My husband, Tom, was diagnosed with ALS almost two years ago, at age 48. Since he was a man who had never been sick in his life and was not one to sit still, this diagnosis was a shock to us. This disease is progressively rendering all the muscles in his body useless, as the ability for the nerves to communicate with the muscles diminishes over time. “It makes a person a prisoner in his own body” is how my husband describes the disease.
ALS causes a person’s muscles to weaken. Indeed due to short-circuiting in the brain, patients with ALS experience almost persistent muscle fasciculations (twitches) that are extremely uncomfortable. They also experience a serious decline in their ability to speak, eat, and breathe. Due to this complication, they produce more saliva, making it even more difficult to communicate with those around them. People with ALS have difficulty maintaining their weight, as eating can be such a struggle. Sleeping can be difficult due to the muscle spasms and the inability to move easily. As there is no cure for ALS, it was important for us to research alternative therapies to allow Tom the greatest quality of life possible.
We are a family that tries to eat and live in respect to the earth. We avoid pharmaceuticals because of the potential harm they cause the body. When Tom was diagnosed, he was offered a plethora of pharmaceutical medications to reduce some of the symptoms, but none to cure the disease. Tom declined those medications and continues to do so today. Tom chose to research natural remedies for his symptoms and discovered that a protocol of supplements and cannabis was the least harmful to his health.
After exhaustive research and experimentation with a chemist, Tom was able to create a tincture high in CBD, the element in cannabis most helpful to his condition. The results of taking this tincture throughout the day were beneficial to Tom’s daily living. When taking this tincture regularly, Tom experiences freedom from the pain of muscle fasciculations and is able to speak more clearly since his muscles are relaxed. Taking cannabis assures that Tom will have an appetite, and he has been amazingly able to maintain his weight throughout his diagnosis, which is rare. Cannabis also causes dry mouth, which helps decrease his overabundance of saliva, making it easier and more comfortable to eat and communicate. There is a marked difference in all of these effects when Tom does not engage in his cannabis tincture, and a weakness of limb that leaves Tom tired and inactive.
Tom attends an ALS clinic once every three months at Massachusetts General Hospital. The doctors there are puzzled by his slow progression of the disease, as it normally ravages the body completely in a time frame of two to five years. Tom has been open with his doctors about his use of supplements and cannabis, and he encourages them at every visit to begin testing these treatments, since Massachusetts General is one of the world’s leaders in clinical trials of medications to treat ALS. His doctors do not seem convinced, but they understand that there is no cure and think that patients should do whatever helps to make them comfortable. At every visit, Tom continues to have conversations with his doctors about the benefits of cannabis oil. He has inspired friends with the disease to try cannabis, and they have all had results that help alleviate their symptoms.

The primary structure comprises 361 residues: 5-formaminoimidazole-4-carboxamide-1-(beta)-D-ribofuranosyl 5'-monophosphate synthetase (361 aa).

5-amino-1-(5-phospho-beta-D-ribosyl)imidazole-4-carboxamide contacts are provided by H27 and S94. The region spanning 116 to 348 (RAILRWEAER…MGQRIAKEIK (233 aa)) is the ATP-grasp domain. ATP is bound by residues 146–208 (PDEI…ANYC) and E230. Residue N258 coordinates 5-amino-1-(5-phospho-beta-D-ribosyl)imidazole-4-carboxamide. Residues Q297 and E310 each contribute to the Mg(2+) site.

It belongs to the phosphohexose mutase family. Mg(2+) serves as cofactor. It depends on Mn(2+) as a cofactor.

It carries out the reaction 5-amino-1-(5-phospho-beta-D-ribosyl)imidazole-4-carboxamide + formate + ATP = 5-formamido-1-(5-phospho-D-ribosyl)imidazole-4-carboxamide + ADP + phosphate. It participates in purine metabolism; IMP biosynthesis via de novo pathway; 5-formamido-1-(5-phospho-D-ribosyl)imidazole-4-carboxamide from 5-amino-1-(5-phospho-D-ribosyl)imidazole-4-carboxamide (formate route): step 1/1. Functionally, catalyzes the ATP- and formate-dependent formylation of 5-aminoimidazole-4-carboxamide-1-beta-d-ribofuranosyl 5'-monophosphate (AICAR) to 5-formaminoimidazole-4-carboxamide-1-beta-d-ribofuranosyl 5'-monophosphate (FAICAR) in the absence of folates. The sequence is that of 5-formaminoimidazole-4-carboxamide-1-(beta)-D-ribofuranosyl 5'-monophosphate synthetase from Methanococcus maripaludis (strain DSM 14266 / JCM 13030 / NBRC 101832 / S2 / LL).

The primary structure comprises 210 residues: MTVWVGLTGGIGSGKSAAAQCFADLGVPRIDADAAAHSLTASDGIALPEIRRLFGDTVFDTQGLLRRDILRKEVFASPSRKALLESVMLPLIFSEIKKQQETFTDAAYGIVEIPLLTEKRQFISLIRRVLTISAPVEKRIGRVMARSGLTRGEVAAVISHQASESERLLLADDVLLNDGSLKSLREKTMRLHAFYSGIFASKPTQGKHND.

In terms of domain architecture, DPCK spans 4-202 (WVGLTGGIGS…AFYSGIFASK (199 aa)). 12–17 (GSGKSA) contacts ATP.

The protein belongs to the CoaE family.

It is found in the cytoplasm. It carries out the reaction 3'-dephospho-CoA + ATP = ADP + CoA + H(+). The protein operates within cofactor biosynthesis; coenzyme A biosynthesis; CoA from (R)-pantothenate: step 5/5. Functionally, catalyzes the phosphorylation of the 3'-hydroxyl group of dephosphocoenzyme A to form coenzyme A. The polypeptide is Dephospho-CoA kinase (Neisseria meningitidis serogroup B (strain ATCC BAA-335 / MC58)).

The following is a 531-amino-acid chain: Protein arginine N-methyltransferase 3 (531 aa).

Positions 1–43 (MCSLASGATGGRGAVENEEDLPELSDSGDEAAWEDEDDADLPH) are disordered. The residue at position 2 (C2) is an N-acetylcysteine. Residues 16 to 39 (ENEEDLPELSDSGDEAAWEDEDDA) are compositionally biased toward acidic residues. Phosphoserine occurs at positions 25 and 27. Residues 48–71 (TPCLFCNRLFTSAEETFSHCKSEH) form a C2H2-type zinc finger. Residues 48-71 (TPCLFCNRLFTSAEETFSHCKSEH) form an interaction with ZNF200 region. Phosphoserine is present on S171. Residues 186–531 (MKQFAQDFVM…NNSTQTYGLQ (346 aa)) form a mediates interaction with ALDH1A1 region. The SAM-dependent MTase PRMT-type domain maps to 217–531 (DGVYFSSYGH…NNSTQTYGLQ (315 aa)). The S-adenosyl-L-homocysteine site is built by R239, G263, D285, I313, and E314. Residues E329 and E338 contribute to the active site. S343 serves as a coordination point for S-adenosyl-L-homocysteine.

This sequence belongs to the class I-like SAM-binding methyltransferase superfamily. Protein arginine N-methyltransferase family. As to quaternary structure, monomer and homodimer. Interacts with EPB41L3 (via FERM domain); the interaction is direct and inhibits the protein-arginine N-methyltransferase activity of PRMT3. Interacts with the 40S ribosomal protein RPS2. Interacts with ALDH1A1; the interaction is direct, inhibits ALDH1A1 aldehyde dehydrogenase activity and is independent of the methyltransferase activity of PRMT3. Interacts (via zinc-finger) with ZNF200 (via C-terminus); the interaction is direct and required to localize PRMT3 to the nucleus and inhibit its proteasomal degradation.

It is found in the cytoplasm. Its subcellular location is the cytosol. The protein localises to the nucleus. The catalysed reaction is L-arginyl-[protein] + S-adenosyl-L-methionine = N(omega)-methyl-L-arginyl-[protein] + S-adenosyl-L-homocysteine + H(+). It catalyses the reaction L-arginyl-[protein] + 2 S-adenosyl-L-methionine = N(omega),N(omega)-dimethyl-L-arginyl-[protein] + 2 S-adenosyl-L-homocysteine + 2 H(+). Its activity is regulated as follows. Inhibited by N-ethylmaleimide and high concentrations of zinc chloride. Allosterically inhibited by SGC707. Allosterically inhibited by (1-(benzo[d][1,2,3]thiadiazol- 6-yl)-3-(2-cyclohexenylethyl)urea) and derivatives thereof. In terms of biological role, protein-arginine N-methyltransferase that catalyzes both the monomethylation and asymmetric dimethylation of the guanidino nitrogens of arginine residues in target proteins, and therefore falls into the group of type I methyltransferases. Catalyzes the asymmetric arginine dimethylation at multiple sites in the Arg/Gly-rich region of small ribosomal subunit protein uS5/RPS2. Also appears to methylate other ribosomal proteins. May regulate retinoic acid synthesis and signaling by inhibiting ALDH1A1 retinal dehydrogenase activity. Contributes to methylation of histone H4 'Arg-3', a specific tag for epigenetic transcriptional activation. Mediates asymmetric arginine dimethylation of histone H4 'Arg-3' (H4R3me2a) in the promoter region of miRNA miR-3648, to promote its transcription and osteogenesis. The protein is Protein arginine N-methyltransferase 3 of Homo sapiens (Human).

We are so relieved that medical marijuana is becoming increasingly available throughout the country. Having done so much research, Tom is very particular about the medications he uses to treat his condition, and his peace of mind is paramount. We can only hope that some of the money raised from the ALS “Ice Bucket Challenge” will be used to further study the effects of cannabis on patients with ALS.
The most important lesson we have learned is that one must be grateful for today, for it is truly all we have. Life is to be lived, as comfortably and as peacefully as possible.
Cara Childs, 44, was born and raised in Chelmsford, MA and studied literature at U-Mass. Cara works as an ed-tech with autistic and/or abused teens, and is a Therapeutic Crisis Intervention Specialist and Trainer. She loves hiking, gardening, theatre, and has veracious appetite for reading books.
Tom Childs, 50, was born and raised in New Rochelle, NY and studied civil engineering and construction management at U-Maine. Tom worked as field engineer, project engineer and safety specialist for a number of large construction firms, and was owner/operator of Horizon Builders (in partnership with my brother) for 12 years until his diagnosis. He loves building anything, has a passion for restoration projects, and lives for sailing iceboats. Cara and Tom have lived in Maine for about 15 years. They we have two sons who are 14 and 11 years old, a BIG dog, two cats, and a turtle.